Other midrashim and commentators accordingly understand the verse entirely differently. G-d did not make houses for the midwives; rather, Pharaoh made houses for the Jews. How was this a response to the midwives failure to obey orders? Pharaoh built Jewish housing in the midst of Egyptian neighborhoods, so that the cries of Jewish infants would betray them to his loyal people, who would then throw them in the Nile. More radically, he built the Jewish housing amidst houses with Egyptian infants, so that the Egyptian infants would cry and stimulate sympathetic crying by the Jewish infants. Thus Pharaoh made even babies take part in his genocidal conspiracy, and ensured there would be no innocence at all left in Egypt.
This may seem outlandish, but in fact it responds to a deep textual problem later in Shemot. When G-d kills the Egyptian firstborn, He is פוסח, He passes over, the Jewish houses and their firstborns. This image of selectivity fails utterly if the Jews are geographically isolated, and we have been told previously that the Jews all lived in Goshen! The solution is that Pharaoh at least built Jewish young couples housing, or Jewish maternity wards, in the heart of Egypt. (For those wondering how G-d rewarded the Egyptian midwives – He made the Jews extraordinarily fertile, which in turn raised the midwives’ incomes.)
R. Ashkenazi himself develops a wonderfully creative composite approach. Working again with strong assumptions about human motivations, he argues that no king wishes to commit genocide against his slaves, as that would diminish his stature and harm his economy. Rather, Pharaoh must have been concerned with overpopulation. As Jewish fertility increased, Jews spilled out of Goshen into Egypt proper. Pharaoh therefore decreed that all Jewish male infants born outside Goshen should be killed, and he built Jewish housing amidst Egyptian neighborhoods to ensure that his decree would be enforced.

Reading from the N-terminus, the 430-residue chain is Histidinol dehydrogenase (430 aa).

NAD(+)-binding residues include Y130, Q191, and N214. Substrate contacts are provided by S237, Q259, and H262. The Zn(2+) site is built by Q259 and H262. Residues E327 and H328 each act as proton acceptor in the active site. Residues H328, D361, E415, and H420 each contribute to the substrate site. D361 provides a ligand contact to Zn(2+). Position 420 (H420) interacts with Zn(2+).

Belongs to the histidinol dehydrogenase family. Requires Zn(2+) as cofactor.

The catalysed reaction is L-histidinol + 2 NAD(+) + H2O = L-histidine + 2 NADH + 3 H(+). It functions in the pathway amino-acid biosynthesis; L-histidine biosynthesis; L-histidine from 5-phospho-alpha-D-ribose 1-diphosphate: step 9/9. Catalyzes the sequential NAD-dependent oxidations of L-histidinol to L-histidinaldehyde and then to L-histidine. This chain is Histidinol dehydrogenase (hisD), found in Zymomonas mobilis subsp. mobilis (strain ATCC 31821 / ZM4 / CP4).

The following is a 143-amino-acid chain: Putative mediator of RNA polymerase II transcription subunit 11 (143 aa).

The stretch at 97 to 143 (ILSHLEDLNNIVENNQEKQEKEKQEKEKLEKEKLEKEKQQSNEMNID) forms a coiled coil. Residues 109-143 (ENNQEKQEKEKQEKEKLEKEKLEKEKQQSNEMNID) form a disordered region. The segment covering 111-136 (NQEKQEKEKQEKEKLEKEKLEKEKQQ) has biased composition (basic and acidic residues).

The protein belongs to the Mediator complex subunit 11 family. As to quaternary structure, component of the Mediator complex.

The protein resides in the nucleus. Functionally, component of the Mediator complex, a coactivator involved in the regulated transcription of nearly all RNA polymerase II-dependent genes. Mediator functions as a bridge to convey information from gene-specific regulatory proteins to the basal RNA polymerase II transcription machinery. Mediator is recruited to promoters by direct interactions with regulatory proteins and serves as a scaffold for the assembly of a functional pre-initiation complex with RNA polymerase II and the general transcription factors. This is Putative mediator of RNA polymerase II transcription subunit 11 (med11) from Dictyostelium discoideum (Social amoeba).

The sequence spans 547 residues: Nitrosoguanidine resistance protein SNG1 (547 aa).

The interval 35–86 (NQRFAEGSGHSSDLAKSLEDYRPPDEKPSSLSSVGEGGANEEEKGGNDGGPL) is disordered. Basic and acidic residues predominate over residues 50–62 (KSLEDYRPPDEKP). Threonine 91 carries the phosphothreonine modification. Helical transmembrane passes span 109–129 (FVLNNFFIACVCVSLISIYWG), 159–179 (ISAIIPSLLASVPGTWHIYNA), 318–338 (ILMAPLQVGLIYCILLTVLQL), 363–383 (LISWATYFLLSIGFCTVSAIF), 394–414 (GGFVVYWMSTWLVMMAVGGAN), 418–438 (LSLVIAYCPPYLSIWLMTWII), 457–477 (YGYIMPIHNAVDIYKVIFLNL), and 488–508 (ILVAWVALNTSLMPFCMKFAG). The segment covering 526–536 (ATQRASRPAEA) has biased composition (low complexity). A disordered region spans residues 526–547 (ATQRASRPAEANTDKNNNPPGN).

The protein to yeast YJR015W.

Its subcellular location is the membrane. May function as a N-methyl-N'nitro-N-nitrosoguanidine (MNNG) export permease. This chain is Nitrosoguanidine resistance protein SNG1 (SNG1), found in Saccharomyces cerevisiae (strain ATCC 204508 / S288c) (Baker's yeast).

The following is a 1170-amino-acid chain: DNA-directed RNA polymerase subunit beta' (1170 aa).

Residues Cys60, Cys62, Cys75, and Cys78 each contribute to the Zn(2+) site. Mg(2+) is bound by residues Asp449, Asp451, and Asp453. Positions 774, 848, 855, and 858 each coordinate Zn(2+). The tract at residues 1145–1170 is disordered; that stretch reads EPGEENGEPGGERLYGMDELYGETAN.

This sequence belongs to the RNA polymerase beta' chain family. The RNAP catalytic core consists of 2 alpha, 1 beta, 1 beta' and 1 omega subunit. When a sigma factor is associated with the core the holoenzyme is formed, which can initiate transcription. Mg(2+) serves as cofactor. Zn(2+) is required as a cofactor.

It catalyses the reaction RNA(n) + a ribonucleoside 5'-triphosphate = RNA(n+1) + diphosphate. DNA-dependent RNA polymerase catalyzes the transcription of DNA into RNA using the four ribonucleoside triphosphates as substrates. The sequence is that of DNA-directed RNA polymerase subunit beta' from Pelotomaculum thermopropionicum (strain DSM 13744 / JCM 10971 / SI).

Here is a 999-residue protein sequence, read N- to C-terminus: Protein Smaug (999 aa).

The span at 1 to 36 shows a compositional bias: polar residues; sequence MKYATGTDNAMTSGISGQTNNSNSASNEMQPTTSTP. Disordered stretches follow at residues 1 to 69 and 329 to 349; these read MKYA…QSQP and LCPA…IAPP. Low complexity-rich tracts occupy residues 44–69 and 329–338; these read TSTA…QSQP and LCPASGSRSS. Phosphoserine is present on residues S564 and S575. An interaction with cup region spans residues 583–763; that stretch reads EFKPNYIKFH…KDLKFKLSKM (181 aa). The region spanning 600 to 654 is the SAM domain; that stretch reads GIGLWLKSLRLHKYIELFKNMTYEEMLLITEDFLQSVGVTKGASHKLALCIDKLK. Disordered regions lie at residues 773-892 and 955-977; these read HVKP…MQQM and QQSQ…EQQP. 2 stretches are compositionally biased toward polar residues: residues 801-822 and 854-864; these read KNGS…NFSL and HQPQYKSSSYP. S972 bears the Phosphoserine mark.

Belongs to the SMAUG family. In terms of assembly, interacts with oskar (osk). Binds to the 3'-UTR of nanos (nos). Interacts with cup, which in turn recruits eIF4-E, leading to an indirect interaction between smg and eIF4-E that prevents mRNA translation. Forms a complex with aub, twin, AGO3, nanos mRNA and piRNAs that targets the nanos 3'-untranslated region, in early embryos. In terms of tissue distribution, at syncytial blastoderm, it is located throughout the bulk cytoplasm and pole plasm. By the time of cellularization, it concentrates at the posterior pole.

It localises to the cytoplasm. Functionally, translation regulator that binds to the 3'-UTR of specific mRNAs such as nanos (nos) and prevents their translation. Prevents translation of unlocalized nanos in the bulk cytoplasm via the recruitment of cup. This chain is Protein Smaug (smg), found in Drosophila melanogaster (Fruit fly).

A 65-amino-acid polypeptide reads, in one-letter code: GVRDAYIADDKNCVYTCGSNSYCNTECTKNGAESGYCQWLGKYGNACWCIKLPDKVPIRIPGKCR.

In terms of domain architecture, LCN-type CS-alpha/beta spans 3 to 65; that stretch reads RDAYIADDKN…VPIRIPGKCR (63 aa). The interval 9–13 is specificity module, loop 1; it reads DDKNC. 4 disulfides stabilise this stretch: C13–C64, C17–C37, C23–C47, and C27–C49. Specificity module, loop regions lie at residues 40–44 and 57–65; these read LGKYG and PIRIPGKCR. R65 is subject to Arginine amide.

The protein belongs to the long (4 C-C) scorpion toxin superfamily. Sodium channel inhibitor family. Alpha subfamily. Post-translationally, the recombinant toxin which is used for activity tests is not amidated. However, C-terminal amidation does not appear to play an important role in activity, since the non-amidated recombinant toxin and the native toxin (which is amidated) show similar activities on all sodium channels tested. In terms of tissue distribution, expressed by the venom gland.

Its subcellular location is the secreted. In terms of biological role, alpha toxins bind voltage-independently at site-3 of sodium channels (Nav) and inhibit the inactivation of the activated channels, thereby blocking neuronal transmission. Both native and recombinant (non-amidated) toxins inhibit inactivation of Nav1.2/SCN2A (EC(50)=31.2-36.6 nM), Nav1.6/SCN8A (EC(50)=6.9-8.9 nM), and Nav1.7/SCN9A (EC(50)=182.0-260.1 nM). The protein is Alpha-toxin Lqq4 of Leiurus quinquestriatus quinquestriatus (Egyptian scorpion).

I believe that historical experience raises serious questions about R. Ashkenazi’s assumptions. Sometimes – maybe always – the urge to genocide is obviously counterproductive from a rational perspective, and people in the throes of hatred take no heed of economic, political, or military consequences, even if their rhetoric seems to suggest otherwise.
The question I want to raise is whether it is easier or harder to defy an evil social order when it is rationally grounded. Which way are the midwives more heroic – if Pharaoh is rationally (albeit murderously) attempting to maintain his slave population below the threshold at which it will constitute a potential threat, or if he is engaged in a rationally unjustifiable genocide?
My sense is that many human beings, myself among them, find it harder to resist irrational rather than rational appeals to evil (although we often seek to rationalize irrational evil). This may be because reason creates a neutral space that lets us play out the confrontation so that it is less a test of wills. To resist a charismatic requires not objective argument but the claim that I am at least as worthy and as reliable a judge of value as you – it requires ego and self-confidence that has no external source of validation.
Ego and self-confidence are therefore necessary components of moral strength, and in many cases the source of true heroism. As with physical musculature, of course, they are also the source of the dangers they are needed to resist. It is vital that educators, and parents, not fall prey to the delusion that there is any single set of characteristics, or type of human character, that guarantees righteousness.
Who is the true hero? The one who conquers their own tendencies when those tendencies lead to moral or ethical weakness.